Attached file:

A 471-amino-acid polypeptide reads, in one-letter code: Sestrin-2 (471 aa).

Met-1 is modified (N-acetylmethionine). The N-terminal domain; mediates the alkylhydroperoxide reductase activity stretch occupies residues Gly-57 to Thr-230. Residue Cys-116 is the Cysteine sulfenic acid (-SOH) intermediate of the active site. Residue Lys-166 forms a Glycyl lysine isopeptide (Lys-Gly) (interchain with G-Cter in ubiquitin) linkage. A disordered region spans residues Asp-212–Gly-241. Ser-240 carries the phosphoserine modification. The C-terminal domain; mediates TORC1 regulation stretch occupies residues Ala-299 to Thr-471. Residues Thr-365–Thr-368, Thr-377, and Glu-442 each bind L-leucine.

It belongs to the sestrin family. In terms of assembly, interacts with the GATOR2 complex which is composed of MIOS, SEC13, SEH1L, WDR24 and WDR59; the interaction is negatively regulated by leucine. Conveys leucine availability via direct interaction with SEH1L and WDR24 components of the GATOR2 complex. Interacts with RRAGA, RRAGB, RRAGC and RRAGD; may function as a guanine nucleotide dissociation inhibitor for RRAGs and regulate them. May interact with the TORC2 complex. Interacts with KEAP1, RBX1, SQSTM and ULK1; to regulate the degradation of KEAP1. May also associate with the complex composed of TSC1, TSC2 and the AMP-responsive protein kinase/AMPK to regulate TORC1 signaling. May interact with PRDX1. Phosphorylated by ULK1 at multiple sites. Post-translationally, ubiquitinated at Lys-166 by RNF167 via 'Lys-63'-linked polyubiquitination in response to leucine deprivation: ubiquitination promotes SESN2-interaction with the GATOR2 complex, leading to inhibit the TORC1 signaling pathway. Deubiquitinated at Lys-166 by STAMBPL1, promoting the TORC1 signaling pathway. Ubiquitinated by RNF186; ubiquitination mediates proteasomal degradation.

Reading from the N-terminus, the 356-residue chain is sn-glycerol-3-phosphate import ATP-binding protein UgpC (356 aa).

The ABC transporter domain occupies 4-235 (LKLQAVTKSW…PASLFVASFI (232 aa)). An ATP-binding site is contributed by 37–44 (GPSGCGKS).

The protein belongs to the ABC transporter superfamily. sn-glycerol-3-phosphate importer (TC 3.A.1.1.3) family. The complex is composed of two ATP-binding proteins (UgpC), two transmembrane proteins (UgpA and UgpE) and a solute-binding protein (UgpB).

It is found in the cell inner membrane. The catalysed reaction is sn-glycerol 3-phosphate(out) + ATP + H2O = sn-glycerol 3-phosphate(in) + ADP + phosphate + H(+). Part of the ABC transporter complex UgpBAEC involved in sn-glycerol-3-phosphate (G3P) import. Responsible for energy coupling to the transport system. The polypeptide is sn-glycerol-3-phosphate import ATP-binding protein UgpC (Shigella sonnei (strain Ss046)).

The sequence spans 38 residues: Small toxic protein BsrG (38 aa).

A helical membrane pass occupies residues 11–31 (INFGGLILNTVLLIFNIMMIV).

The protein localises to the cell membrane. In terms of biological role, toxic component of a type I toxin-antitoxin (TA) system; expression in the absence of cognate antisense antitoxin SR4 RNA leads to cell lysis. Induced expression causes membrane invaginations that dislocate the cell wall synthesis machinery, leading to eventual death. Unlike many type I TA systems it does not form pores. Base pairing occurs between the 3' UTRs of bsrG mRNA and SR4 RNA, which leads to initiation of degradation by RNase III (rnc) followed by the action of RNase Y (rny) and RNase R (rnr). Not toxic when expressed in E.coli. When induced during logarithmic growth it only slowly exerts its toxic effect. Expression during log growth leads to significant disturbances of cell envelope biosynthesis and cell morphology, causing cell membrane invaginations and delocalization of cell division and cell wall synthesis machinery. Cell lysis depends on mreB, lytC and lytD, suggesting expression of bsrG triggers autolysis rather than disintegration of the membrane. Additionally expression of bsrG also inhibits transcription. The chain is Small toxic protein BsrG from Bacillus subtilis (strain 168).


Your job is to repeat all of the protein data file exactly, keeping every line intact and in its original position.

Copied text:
A 471-amino-acid polypeptide reads, in one-letter code: Sestrin-2 (471 aa).

Met-1 is modified (N-acetylmethionine). The N-terminal domain; mediates the alkylhydroperoxide reductase activity stretch occupies residues Gly-57 to Thr-230. Residue Cys-116 is the Cysteine sulfenic acid (-SOH) intermediate of the active site. Residue Lys-166 forms a Glycyl lysine isopeptide (Lys-Gly) (interchain with G-Cter in ubiquitin) linkage. A disordered region spans residues Asp-212–Gly-241. Ser-240 carries the phosphoserine modification. The C-terminal domain; mediates TORC1 regulation stretch occupies residues Ala-299 to Thr-471. Residues Thr-365–Thr-368, Thr-377, and Glu-442 each bind L-leucine.

It belongs to the sestrin family. In terms of assembly, interacts with the GATOR2 complex which is composed of MIOS, SEC13, SEH1L, WDR24 and WDR59; the interaction is negatively regulated by leucine. Conveys leucine availability via direct interaction with SEH1L and WDR24 components of the GATOR2 complex. Interacts with RRAGA, RRAGB, RRAGC and RRAGD; may function as a guanine nucleotide dissociation inhibitor for RRAGs and regulate them. May interact with the TORC2 complex. Interacts with KEAP1, RBX1, SQSTM and ULK1; to regulate the degradation of KEAP1. May also associate with the complex composed of TSC1, TSC2 and the AMP-responsive protein kinase/AMPK to regulate TORC1 signaling. May interact with PRDX1. Phosphorylated by ULK1 at multiple sites. Post-translationally, ubiquitinated at Lys-166 by RNF167 via 'Lys-63'-linked polyubiquitination in response to leucine deprivation: ubiquitination promotes SESN2-interaction with the GATOR2 complex, leading to inhibit the TORC1 signaling pathway. Deubiquitinated at Lys-166 by STAMBPL1, promoting the TORC1 signaling pathway. Ubiquitinated by RNF186; ubiquitination mediates proteasomal degradation.

Reading from the N-terminus, the 356-residue chain is sn-glycerol-3-phosphate import ATP-binding protein UgpC (356 aa).

The ABC transporter domain occupies 4-235 (LKLQAVTKSW…PASLFVASFI (232 aa)). An ATP-binding site is contributed by 37–44 (GPSGCGKS).

The protein belongs to the ABC transporter superfamily. sn-glycerol-3-phosphate importer (TC 3.A.1.1.3) family. The complex is composed of two ATP-binding proteins (UgpC), two transmembrane proteins (UgpA and UgpE) and a solute-binding protein (UgpB).

It is found in the cell inner membrane. The catalysed reaction is sn-glycerol 3-phosphate(out) + ATP + H2O = sn-glycerol 3-phosphate(in) + ADP + phosphate + H(+). Part of the ABC transporter complex UgpBAEC involved in sn-glycerol-3-phosphate (G3P) import. Responsible for energy coupling to the transport system. The polypeptide is sn-glycerol-3-phosphate import ATP-binding protein UgpC (Shigella sonnei (strain Ss046)).

The sequence spans 38 residues: Small toxic protein BsrG (38 aa).

A helical membrane pass occupies residues 11–31 (INFGGLILNTVLLIFNIMMIV).

The protein localises to the cell membrane. In terms of biological role, toxic component of a type I toxin-antitoxin (TA) system; expression in the absence of cognate antisense antitoxin SR4 RNA leads to cell lysis. Induced expression causes membrane invaginations that dislocate the cell wall synthesis machinery, leading to eventual death. Unlike many type I TA systems it does not form pores. Base pairing occurs between the 3' UTRs of bsrG mRNA and SR4 RNA, which leads to initiation of degradation by RNase III (rnc) followed by the action of RNase Y (rny) and RNase R (rnr). Not toxic when expressed in E.coli. When induced during logarithmic growth it only slowly exerts its toxic effect. Expression during log growth leads to significant disturbances of cell envelope biosynthesis and cell morphology, causing cell membrane invaginations and delocalization of cell division and cell wall synthesis machinery. Cell lysis depends on mreB, lytC and lytD, suggesting expression of bsrG triggers autolysis rather than disintegration of the membrane. Additionally expression of bsrG also inhibits transcription. The chain is Small toxic protein BsrG from Bacillus subtilis (strain 168).